Getting off to a smart start

September 06, 2004|by MARLO BARNHART

Carol Wilt knows firsthand the value of early childhood education - not only for her son, but also for herself.

Now a kindergarten teacher at Eastern Elementary School in Hagerstown, Wilt had a high school diploma when she first enrolled her son in Head Start of Washington County years ago.

After seeing preschool's positive impact on her child, Wilt went back to school and received her degree from Hood College in Frederick, Md., so she could help other children benefit from the experience.

"The children who have been in preschool have better attention spans, get along better in groups and are generally in tune when they get into kindergarten," Wilt said. "Without that, teaching can be a lot of crowd control."


A national study found that for every dollar spent on early childhood education, $9 is saved by taxpayers through less grade repetition and special education, increased earnings and more stable employment for those who attended preschool.

Taking that a step further, a Pennsylvania crime-fighting group points to another national poll of kindergarten teachers to illustrate the need for more preschool education funding, saying that early investments also may reduce youth crime and violence.

Fight Crime: Invest in Kids Pennsylvania has called for increased federal and state funding to expand access to preschool. The National Kindergarten Teacher Survey reinforces its position, Bruce R. Clash, the group's state director, said at an August news conference at a Pittsburgh preschool.

"There is little doubt of the value of preschool for all students," said Paul Pittman, director of Head Start of Washington County.

His fervor is shared by Jill Burkhart, early childhood supervisor for Washington County Public Schools, who also has seen the differences from the perspective of teacher and principal.

"I'm passionate about this - the earlier, the better for the children and the whole family," Burkhart said.

Nine in 10 teachers surveyed in Pennsylvania believed more children would succeed in school if all families had access to preschool programs because educators would spend less time focusing on troubled students, Clash said.

"This poll should be a wake-up call to every parent," Clash said. "You send your child to the finest preschool program, but that child's progress is in jeopardy in kindergarten if the teacher must spend excessive time on the least-prepared children."

Dean Warrenfeltz, principal of Burke Street School in Martinsburg, W.Va., said the worth of preschool has prompted school officials in Berkeley County to establish a pilot project at Miss Irene's Preschool to make the levels of preschool learning more universal.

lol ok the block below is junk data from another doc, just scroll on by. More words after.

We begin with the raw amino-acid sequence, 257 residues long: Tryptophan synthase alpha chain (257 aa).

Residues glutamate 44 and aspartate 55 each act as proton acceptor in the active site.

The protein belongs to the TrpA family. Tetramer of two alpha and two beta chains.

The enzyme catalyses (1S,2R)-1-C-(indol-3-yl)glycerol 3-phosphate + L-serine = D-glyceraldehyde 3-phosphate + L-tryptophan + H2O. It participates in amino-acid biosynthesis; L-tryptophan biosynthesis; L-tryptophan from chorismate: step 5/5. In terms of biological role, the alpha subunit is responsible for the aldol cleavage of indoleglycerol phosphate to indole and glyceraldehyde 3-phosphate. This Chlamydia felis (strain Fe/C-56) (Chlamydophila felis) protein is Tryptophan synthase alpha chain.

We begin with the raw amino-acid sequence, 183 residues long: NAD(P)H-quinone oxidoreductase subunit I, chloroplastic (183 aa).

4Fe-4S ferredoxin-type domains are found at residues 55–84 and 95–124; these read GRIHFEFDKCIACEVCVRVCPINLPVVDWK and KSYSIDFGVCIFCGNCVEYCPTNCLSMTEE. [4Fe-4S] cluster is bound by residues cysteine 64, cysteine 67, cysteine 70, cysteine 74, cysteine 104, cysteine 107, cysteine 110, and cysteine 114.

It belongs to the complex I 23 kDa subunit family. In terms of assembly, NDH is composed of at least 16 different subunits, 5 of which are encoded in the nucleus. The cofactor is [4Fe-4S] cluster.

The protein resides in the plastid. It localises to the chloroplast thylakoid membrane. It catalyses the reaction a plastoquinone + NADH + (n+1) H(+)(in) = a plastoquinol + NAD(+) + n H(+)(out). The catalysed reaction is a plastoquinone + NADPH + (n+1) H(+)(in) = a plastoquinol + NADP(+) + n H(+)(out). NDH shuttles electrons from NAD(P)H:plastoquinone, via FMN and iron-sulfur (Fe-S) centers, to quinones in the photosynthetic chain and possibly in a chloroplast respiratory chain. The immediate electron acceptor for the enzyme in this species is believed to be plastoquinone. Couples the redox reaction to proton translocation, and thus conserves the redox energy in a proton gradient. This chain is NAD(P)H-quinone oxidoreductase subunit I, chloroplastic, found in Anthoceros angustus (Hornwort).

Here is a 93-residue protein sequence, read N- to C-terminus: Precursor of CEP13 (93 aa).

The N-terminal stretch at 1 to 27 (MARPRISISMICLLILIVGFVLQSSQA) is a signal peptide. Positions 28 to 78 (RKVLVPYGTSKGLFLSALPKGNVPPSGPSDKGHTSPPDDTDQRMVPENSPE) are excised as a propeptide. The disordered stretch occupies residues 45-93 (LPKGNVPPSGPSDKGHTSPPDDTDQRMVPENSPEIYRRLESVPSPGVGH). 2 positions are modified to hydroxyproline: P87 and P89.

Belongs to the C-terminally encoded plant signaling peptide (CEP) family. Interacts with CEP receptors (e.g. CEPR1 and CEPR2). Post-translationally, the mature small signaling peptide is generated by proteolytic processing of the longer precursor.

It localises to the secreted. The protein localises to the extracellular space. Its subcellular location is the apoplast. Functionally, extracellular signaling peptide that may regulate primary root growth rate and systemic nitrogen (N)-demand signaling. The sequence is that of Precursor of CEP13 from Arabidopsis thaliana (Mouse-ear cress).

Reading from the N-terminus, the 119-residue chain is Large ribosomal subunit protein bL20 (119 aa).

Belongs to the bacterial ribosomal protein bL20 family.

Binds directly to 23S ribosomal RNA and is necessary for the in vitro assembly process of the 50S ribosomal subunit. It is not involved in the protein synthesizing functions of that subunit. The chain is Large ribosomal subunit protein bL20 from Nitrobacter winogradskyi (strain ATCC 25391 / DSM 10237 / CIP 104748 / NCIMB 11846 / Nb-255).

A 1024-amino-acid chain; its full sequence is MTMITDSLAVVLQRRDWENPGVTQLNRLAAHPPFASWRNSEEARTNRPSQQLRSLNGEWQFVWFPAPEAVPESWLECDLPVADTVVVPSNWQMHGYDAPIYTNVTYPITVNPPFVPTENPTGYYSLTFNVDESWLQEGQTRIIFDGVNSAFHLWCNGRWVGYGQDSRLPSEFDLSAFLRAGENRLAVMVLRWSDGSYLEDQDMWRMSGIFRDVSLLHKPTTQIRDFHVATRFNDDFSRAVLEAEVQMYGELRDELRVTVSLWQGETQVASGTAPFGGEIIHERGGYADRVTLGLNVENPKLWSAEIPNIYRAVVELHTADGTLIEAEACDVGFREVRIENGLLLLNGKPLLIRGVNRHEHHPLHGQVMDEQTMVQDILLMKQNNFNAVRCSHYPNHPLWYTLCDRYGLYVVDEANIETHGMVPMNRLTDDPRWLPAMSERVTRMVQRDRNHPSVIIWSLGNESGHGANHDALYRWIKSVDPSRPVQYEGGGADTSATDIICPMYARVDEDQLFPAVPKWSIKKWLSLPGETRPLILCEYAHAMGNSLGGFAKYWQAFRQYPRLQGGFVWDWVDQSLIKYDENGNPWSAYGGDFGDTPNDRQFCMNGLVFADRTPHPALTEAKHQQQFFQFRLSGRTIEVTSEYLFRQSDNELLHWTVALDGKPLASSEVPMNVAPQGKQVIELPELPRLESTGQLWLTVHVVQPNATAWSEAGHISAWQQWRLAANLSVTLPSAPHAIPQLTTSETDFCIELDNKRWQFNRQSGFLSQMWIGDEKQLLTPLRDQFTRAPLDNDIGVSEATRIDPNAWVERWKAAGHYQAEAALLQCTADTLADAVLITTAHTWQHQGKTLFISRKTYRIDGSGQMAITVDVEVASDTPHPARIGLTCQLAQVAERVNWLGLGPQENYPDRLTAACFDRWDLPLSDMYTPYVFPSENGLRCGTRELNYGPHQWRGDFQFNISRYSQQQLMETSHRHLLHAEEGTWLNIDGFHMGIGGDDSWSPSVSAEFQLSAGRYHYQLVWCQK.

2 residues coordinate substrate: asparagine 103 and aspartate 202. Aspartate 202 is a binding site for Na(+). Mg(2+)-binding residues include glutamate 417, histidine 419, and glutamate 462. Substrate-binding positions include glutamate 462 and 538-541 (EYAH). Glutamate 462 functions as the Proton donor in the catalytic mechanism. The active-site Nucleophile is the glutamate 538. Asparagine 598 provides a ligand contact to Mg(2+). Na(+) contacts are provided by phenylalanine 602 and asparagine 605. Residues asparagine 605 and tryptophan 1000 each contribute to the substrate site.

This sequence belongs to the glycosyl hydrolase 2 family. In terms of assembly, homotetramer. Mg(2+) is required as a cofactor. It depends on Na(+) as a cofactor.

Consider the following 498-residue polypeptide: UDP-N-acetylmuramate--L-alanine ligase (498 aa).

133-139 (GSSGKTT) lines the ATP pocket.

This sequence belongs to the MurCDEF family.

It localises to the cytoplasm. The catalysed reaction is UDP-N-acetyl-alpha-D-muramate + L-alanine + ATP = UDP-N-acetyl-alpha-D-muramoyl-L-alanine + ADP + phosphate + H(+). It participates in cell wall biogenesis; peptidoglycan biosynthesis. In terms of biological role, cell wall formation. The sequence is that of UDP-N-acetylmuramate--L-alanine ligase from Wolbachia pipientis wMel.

"Continuity is key as the children move from preschool into kindergarten," Warrenfeltz said. "We are seeing the impact on kindergarten because of the big difference in skill levels of children who were in preschool."

Fight Crime: Invest in Kids Pennsylvania is a bipartisan, nonprofit organization of more than 150 victims of violence, police chiefs, sheriffs and other law enforcement officials. It advocates that an investment in early childhood education, after-school programs, child abuse prevention and intervention projects will help reduce crime.

The state group is part of a national group that claims more than 2,500 law enforcement officials, crime victims, criminologists and child development experts as members.

In the 1984 Perry Preschool study in Ypsilanti, Mich., at-risk 3- and 4-year-olds left out of the program were five times more likely to become chronic lawbreakers by the time they turned 27 compared to the children in the program.

Children who don't have the preschool foundation of social and academic skills often fall behind when they enter public school and that failure has been shown to increase frustration levels, educators agree.

Fanny Crawford, executive director of APPLES for Children Inc., said her agency strives to provide infant care, special-needs care and odd hours of care to Washington County families.

"We also help caregivers do the best they can for each child, whether they be the parents or otherwise," Crawford said. "We've seen the difference it makes."

APPLES stands for the Alliance for Parent, Provider and Local Employer Solutions.

Cathie Johnson teaches kindergarten at the Funkstown School for Early Childhood Education, so she knows how positive preschool experiences can be - for the child, the teacher and the other students.

"Preschool children come to us with better motor skills, communication skills and social skills," Johnson said. "Kindergarten is now so heavily academic that it is even more important that the child have all those preschool tools and are used to routine when they come."

The Associated Press contributed to this story.

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